The Deputy Assistant Secretary of
Defense for International Security Affairs (Davis) to the
Secretary of State
Dear Mr. Secretary: The Department of Defense has developed certain additional military requirements in the Azores and in the Cape Verde Islands for facilities and operating rights. These additional military requirements are not covered by the existing Defense Agreement with the Government of Portugal signed on 6 September 1951.1 There is an urgent need to negotiate an agreement with the Portuguese which will provide the additional military facilities and operating rights to satisfy these requirements.
Inclosed for your information and use in future negotiations are: a) a statement of the additional United States military requirements in the Azores, and b) a statement of the United States military requirements in the Cape Verde Islands.2
The additional military requirements in the Azores are: a) to increase the present personnel ceiling from 1200 to approximately 5800 United States personnel, b) to station three squadrons of airborne [Page 1754] early warning aircraft, c) to station a fighter interceptor squadron at Lajes Air Base, d) to secure certain additional land areas, e) to insure that the Portuguese aircraft control and warning system being programmed for the Azores under the Mutual Defense Assistance Program is operational on a 24-hour basis and has English-speaking controllers (United States assistance, to the extent required, can be made available) and f) to equip the present air rescue unit located at Lajes Air Base with C–54 aircraft.
While it is recognized that the local defense of the Azores is a Portuguese responsibility, the United States is willing to deploy the fighter interceptor squadron either on a permanent or on a temporary basis until such time as Portugal can develop an air defense capability at that location. The United States Air Force fighter interceptor squadron can be deployed whenever adequate ground aircraft control and warning facilities are operational.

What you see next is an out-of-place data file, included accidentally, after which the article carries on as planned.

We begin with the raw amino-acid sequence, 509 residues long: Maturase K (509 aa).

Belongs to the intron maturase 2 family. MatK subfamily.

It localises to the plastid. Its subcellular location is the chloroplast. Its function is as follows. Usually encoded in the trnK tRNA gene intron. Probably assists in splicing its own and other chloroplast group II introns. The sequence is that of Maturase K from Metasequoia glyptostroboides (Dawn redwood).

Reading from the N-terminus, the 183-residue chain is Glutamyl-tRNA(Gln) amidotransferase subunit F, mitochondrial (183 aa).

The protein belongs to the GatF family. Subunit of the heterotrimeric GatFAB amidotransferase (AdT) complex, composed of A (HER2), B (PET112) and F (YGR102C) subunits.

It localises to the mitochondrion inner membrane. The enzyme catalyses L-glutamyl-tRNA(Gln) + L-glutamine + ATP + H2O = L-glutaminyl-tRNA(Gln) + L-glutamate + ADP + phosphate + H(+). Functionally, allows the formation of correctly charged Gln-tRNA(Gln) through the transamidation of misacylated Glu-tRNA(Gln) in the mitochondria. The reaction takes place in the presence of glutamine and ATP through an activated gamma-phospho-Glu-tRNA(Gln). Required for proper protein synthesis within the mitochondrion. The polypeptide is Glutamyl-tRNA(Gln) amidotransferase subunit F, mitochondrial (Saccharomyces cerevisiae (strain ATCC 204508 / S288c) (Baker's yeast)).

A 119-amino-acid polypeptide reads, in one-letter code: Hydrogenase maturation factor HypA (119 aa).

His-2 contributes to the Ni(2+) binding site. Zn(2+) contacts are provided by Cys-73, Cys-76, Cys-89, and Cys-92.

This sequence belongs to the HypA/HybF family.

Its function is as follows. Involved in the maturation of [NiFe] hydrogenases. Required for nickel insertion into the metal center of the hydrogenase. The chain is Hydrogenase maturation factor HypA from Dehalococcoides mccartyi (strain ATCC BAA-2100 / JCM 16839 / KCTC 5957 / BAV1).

The requirements at Sal, Cape Verde Islands, are to station a minimum support unit and to develop the local airfield for use in connection with an alternate Atlantic Air Movement Route.
The Defense Agreement of September 1951 with the Government of Portugal should provide a satisfactory vehicle for the fulfillment of these new military requirements. It is suggested that this agreement be broadened to provide the additional military rights required. Although the precise wording of that agreement is not completely satisfactory, the actual working relationships existing between the United States and Portugal under the provisions of that agreement have been generally very satisfactory. Because of this, and in view of the fact that the existing agreement was concluded only after long and tedious negotiations, it is believed that the broadening of that agreement would be more desirable than attempting to renegotiate the entire agreement. However, inasmuch as important rights under the present agreement will expire in 1956, and in view of the sizable United States investment, it is requested that an attempt be made at this time to extend the Defense Agreement for the duration of NATO.
The present Defense Agreement (Technical Agreement) also contains a provision that the United States commander shall not be of higher rank that the local Portuguese commander in the Azores. At the present time both the Portuguese commander and the United States commander are colonels. The establishment of a United States unified command in the Azores has placed increased importance on the position of the United States commander to the extent that the Department of Defense considers he should be an officer of general or flag rank. It is not considered necessary to reword the present technical agreement; however, within its terms [Page 1755] it will be necessary to obtain Portuguese concurrence in raising the rank of the United States commander.
It is anticipated that the Portuguese may request that additional fighter aircraft and related support be furnished through the United States Mutual Defense Assistance Program as a quid pro quo for additional United States military rights. At the present time the Portuguese have not demonstrated a capability to utilize any aircraft effectively beyond that already contained in current Mutual Defense Assistance programs. Until and unless an improved capability is demonstrated, no additional aircraft should be promised under the Mutual Defense Assistance Program, not even as a quid pro quo for additional base rights.
It is requested that negotiations be opened with Portugal with a view toward reaching an agreement which will: a) provide the additional military rights desired both in the Azores and in the Cape Verde Islands; b) extend the duration of the present Defense Agreement; and c) permit the United States to increase the rank of the US commander in the Azores. The Commander-in-Chief, Atlantic, will be prepared to furnish military advisors to assist the United States Ambassador to Portugal during the course of negotiations.
It is requested that the Department of Defense be kept informed of the progress of the negotiations, and that any arrangements considered satisfactory by the United States representative be forwarded to this Department for review prior to signature.